Apache and samba - weird issue

  • We have a large number of pdf's (about 9 gigs worth) that need to be accessible via the web.  Since all the systems here were already set up using samba, I mounted the samba share to our webserver and made a symlink to the mount dir within the web dir.  This is working just fine... as long as you're using Internet Explorer.  Firefox, chrome, and opera are all refusing to open the pdf's.  It also fails on any images, but text and html seem to work fine from the samba share.  Even stranger, downloading the link creates an un-usable file, again, with all but IE.  

     Any ideas on this at all guys?  It's not a huge deal, just an annoyance.

     Also, It's preferred not to just move all the files to the webserver.  If it comes down to it, it's what we will do, but keeping these files on the scan station is what they want.


  • Probably not an issue with samba. Possible reasons: 1) You're using the wrong path seperator "" vs "/" 2) You're using some MS specifc HTML extension

  •  I don't see where it can be a path issue.  The samba mount is symlinked as the directory "scans" in the website's root - /var/www/html/website/scans .  Anything from there on should just act like it's a static file on the webserver.

     In IE, going to http://www.website.com/scans/scan.pdf loads perfectly.  Doing the same in firefox, chrome, safari, opera, etc etc, the pdf just fails to load.

     When the pdf is sitting on the webserver itself, and not the samba mount, everything works fine, regardless the browser.  This makes me very certain it's not MS-specific code.  The entire site is built in php, and our developer is majorly into web standards.


  • echo "HEAD /" | netcat 80
    ... and ...

    curl | strings | head

    Output of those?

  •  # echo "HEAD /" | nc 80

    <title>400 Bad Request</title>
    <h1>Bad Request</h1>
    <p>Your browser sent a request that this server could not understand.<br />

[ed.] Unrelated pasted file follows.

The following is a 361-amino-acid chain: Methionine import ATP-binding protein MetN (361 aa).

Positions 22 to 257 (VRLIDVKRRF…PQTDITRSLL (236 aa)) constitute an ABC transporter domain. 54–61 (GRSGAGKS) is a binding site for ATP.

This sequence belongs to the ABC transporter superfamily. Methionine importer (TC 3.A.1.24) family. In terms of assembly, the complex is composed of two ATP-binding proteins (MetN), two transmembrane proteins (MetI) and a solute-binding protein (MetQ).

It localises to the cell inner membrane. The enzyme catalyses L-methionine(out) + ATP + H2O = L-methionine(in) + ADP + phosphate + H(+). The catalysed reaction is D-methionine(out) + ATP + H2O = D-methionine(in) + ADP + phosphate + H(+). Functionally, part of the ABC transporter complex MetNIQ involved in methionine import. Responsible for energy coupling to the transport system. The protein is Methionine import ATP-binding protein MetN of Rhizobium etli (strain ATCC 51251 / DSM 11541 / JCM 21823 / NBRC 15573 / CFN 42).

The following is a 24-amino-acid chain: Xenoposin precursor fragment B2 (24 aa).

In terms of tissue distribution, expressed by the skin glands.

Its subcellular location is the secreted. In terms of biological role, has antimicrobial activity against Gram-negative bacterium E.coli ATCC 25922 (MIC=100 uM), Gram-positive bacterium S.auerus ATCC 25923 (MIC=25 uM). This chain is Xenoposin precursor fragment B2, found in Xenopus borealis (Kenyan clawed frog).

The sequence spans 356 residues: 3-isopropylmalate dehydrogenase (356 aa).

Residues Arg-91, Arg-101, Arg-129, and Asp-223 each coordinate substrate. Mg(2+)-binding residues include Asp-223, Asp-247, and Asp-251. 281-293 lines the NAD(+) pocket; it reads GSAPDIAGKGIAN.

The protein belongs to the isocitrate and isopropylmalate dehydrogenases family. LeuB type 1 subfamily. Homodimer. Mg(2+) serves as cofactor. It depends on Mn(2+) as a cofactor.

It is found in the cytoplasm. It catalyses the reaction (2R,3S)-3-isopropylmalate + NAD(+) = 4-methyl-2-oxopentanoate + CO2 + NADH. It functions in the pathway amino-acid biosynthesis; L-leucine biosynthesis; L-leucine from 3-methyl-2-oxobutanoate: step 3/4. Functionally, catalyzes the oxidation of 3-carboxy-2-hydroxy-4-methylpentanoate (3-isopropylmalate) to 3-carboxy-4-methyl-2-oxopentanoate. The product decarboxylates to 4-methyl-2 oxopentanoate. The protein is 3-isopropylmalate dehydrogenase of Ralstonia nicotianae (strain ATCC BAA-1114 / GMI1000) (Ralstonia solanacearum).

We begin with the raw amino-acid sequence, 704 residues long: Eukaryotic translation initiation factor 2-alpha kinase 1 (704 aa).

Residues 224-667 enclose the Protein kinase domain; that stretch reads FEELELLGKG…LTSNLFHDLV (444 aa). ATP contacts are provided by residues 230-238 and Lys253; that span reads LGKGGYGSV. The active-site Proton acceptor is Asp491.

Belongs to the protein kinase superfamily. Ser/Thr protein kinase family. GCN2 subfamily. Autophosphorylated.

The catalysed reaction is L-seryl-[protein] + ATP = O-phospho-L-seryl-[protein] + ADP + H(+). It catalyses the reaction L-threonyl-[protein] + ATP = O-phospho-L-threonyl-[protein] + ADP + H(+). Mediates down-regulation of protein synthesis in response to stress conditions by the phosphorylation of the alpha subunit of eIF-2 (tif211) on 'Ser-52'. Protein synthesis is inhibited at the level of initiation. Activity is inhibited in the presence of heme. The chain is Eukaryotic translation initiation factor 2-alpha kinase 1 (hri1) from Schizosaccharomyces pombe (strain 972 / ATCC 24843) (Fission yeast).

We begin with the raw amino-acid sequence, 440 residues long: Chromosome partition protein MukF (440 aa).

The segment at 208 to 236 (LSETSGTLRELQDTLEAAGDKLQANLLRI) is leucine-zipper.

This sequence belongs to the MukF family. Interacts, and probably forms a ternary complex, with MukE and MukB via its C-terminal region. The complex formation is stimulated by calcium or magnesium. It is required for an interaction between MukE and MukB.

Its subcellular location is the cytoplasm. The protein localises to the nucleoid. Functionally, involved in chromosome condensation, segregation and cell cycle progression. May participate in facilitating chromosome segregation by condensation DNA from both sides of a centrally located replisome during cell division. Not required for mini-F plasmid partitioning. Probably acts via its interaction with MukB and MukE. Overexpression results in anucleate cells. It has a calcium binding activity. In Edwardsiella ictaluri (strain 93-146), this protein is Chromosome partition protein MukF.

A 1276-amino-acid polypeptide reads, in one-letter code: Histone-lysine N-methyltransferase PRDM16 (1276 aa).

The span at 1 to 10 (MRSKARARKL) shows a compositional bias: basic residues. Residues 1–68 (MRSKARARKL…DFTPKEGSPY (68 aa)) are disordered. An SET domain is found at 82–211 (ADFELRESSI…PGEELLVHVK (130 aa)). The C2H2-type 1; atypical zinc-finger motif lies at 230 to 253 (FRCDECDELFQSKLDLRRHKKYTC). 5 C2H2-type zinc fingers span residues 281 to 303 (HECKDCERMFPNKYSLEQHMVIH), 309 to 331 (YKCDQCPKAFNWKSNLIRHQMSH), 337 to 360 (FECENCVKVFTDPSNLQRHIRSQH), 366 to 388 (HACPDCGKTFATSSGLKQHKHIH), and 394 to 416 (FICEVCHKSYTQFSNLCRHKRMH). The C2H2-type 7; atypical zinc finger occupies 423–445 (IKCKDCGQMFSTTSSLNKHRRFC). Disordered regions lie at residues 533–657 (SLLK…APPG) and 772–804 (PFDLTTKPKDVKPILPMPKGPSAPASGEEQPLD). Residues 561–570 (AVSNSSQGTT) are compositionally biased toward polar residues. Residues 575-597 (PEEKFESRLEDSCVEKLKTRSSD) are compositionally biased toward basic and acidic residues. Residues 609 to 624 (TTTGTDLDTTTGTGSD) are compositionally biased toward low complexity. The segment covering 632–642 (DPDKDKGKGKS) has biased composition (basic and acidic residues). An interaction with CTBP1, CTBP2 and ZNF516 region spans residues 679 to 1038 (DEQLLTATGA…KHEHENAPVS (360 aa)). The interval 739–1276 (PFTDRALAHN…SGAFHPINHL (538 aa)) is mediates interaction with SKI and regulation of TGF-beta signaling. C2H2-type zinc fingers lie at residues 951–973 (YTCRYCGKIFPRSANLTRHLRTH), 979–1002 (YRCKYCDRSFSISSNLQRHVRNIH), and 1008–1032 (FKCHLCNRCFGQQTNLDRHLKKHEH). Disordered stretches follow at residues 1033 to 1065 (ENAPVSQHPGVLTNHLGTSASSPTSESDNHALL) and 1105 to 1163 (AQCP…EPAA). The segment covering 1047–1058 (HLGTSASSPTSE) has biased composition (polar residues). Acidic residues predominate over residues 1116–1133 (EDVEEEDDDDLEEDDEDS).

<address>Apache/2.2.8 (Fedora) Server at website.com Port 80</address>




    # curl | strings | head

    % Total    % Received % Xferd  Average Speed   Time    Time     Time  Current
                                     Dload  Upload   Total   Spent    Left  Speed
    100   419  100   419    0     0   264k      0 --:--:-- --:--:-- --:--:--     0
    <!DOCTYPE html PUBLIC "-//W3C//DTD XHTML 1.0 Transitional//EN" "http://www.w3.org/TR/xhtml1/DTD/xhtml1-transitional.dtd">
    <html xmlns="http://www.w3.org/1999/xhtml">
    <meta http-equiv="Content-Type" content="text/html; charset=utf-8" />
    <title>Redirecting to Website</title>
    <script language="javascript">

  • Sorry, I posted that when tried. The headers for the PDF would've been more useful.

  • Possible lead: IE doesn't make a HTTP request in the same way as other browsers.

    For example,  IE sends domain information, which means I don't have to log in for some of our local, non-public websites, while Firefox et al present a login dialog.

  •  What do those unusable files look like? Open them with an editor, maybe those are server error HTML files that tell you what's wrong.

  •  Indeed, this is what was happening.  I failed to test it from an outside source when I first noticed the problem.  Locally, IE was passinging network-share information, allowing it to to download the pdfs.  From an outside PC, even IE got the same error as other browsers,



    rsync script that copies the files to the webserver once a week.  Does what we need, doesn't really hurt disk space too much, and gives us a good backup of all the pdf scans.


    Thanks for everyone's input though.  I'm still curious about sharing content lined from a mounted sambe share.  It all seems to be in the permissions really, but being a windows networking dunce, I'll just have to keep digging.

  • I survived the hour long Uno hand

     Sometimes I think TRWTF is samba. Despite being fairly integrated into various GUIs, doing anything graphically tends to lead to wonky results - shares being "mounted" without being mounted, files allowing themselves to be edited by someone who doesn't have permission by changing the owner to that user... Weird stuff. 

  • That's normal. I have even more running:

    root@molly:~#ps -ax | grep smb
    997 ?? Ss 0:09.05 /usr/local/sbin/nmbd -D -s /usr/local/etc/smb.conf
    1001 ?? Is 0:03.52 /usr/local/sbin/smbd -D -s /usr/local/etc/smb.conf
    1005 ?? Ss 0:01.29 /usr/local/sbin/winbindd -s /usr/local/etc/smb.conf
    1042 ?? I 0:00.00 /usr/local/sbin/smbd -D -s /usr/local/etc/smb.conf
    1065 ?? I 0:00.38 /usr/local/sbin/winbindd -s /usr/local/etc/smb.conf
    1125 ?? I 0:00.04 /usr/local/sbin/winbindd -s /usr/local/etc/smb.conf
    1126 ?? I 0:00.00 /usr/local/sbin/winbindd -s /usr/local/etc/smb.conf
    76486 ?? I 0:01.40 /usr/local/sbin/smbd -D -s /usr/local/etc/smb.conf
    85565 ?? I 0:43.19 /usr/local/sbin/smbd -D -s /usr/local/etc/smb.conf
    82978 1 S+ 0:00.00 grep smb


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